It has been said that government service is saddled with corruption. One spoof in an afternoon show while it bordered on amusement gave a brilliant response on the issue of corruption. The question that was expected to be answered in a funny way goes: “How do we stop corruption in government?” to which the joker answered that “Corruption cannot be stopped. Better we do away instead with government!” Of course, there was laughter. The people knew that it was impossible to do away with government, much more so abolish it so that there will be no more avenues where corruption could pass through.
Well, it can be done by privatizing what ought to be a government-sustained activity if it is marred and plagued with corrupt underbellies. It does not need emphasis. There is corruption because the bottom line is for want of efficiency. Hence, one must have to pay so much to seek efficient service. And efficiency is never a bedrock or quality of government service. When one speaks of government, it spells lethargy, stupor if not laziness.
If services are handled by the private sector, expect a high degree of proficiency.
This is something culturally learned and partly oriented from the people’s belief system. You want a grand baptism? Pay the church more. You want a grand wedding and exclusive? Pay the priest more. You want your sins forgiven? Pay the heavens through donations to your church.
In other words, you want good service? Pay a tip. Or, if conducted in public service, give a bribe. Is this fair? For the government worker it is. But his political superiors do not want it that way. Services should be given freely or else the worker is charged of corrupt practices.
But government is a political instrument and could not be expected to yield its power even if it means conceding competence. It is the biggest employer and therefore the largest political carrot to be dangled; an advantage, the so-called equity of the incumbent, the swing vote and there are almost 2 million government functionaries all over the country. Spoil them all and you get the vote on a silver platter.
As a consequence, public service grinds to a slow start. It projects authority and superiority on people it is supposed to serve. While as lip service, government workers declare themselves as civil servants, no way would they ever act as such if a client intends to seek service from their office. There is an air of supremacy that is felt and one must have to bow if not bribe himself to get near and acquire attention.
How to make bureaucrats jump towards fulfilling some action? Pay them handsomely. That is to say, offer them so much. This is when corruption is eventually introduced. It is not a phenomenon actually, it is merely a reasonable reaction but expressed in unfortunate terms.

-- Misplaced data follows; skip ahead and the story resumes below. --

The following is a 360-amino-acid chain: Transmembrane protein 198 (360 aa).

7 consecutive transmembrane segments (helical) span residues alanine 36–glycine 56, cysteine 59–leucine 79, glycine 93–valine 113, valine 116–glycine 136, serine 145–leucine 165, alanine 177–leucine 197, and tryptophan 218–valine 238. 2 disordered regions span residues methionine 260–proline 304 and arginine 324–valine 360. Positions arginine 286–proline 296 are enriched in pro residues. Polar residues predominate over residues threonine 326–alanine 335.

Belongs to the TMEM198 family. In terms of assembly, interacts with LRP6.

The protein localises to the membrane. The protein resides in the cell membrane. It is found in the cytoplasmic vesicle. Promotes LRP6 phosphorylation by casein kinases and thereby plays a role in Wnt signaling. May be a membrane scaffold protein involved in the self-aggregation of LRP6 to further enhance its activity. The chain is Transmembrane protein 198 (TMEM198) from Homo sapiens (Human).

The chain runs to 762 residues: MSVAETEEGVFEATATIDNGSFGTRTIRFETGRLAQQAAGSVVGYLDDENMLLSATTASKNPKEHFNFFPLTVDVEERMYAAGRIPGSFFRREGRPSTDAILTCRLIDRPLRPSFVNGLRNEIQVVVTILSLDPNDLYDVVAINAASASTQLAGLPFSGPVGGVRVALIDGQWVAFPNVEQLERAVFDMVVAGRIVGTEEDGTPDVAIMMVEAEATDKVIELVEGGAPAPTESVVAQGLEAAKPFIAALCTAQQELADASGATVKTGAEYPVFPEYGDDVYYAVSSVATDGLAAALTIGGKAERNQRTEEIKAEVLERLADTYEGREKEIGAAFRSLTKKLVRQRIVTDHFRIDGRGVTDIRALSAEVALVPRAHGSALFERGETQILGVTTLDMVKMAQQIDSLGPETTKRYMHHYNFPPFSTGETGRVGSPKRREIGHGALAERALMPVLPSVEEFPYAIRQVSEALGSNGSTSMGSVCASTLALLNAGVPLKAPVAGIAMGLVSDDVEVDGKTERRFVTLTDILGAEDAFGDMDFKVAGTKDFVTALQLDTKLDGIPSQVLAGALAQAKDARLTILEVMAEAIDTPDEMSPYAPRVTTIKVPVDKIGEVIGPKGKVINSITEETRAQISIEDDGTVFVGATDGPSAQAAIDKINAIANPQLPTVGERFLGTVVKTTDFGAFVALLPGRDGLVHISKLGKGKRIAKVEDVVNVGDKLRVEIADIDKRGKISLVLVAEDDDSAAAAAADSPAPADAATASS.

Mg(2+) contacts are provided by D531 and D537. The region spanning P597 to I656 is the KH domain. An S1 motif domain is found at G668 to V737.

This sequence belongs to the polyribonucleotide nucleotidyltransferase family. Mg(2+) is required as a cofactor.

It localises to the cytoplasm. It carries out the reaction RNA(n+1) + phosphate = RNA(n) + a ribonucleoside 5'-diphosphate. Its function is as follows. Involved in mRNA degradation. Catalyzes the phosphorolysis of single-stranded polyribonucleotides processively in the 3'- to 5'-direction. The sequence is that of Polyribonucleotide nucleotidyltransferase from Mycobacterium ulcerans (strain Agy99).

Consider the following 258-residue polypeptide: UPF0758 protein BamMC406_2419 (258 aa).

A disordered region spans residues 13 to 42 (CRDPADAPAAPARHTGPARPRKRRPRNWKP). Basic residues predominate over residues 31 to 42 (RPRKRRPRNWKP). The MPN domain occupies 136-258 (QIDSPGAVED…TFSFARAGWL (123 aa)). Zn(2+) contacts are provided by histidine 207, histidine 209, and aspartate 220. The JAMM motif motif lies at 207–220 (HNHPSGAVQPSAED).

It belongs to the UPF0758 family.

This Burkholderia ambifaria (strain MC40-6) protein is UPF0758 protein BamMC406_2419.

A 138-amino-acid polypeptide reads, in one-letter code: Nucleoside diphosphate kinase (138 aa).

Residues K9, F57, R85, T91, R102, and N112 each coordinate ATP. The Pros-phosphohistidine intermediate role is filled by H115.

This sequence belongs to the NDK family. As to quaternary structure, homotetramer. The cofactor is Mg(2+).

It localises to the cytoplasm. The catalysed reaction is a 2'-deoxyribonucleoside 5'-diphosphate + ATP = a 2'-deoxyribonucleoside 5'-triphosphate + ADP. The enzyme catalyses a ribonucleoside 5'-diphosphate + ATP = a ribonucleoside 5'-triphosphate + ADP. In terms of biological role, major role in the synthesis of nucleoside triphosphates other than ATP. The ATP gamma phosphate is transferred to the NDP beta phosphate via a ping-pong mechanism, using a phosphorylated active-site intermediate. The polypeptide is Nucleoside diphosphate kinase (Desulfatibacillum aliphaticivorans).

What if the person seeking immediate action does not have anything to offer by way of “corruption?” Well, he gets nothing except a shabby treatment of being referred to one desk after another, over frown and jittery faces of clerks. Nevertheless, he gets what he wants only after a stretch of time.
In the final reckoning, computing on the expenses the poor fellow spent through regular trips, follow ups, meals and wasted man-hours that could have been utilized in productive activity, the amount is staggering and could have amounted if given to a fixer or any officer for that matter.
That is one common view of corruption. The other view is more daunting. This entails on government fund that would not reach its designated purpose. This is when scams get into the picture. It is not mere ghost delivery or skimming or commissioning but plain swindling of people’s money. Shades of plundering the coffers of government dry to the bones.
And those who succeeded in this game of plunder would still persist on the mission, unpunished as they were and with resources on hand, it could now be used to buy and convince the people to take them to higher offices. And they get the necessary respect and adulation, if not support and assistance by their political patrons, the professionals, the church and even media. It telegraphs the message that small time facilitations are corrupt practices but the greater and grander thievery are ignored if not overlooked.
Furthermore, as shown by public sentiments, imprisoned thieves splurging on their private loot in prison to be shared among fellow poorest of the poor is abhorred more than politicians whose thievery of government money, unshared and even deposited abroad, and yet they get the nod and appreciation of the very people whose tax money was squandered.
What a weird and corrupt world it is.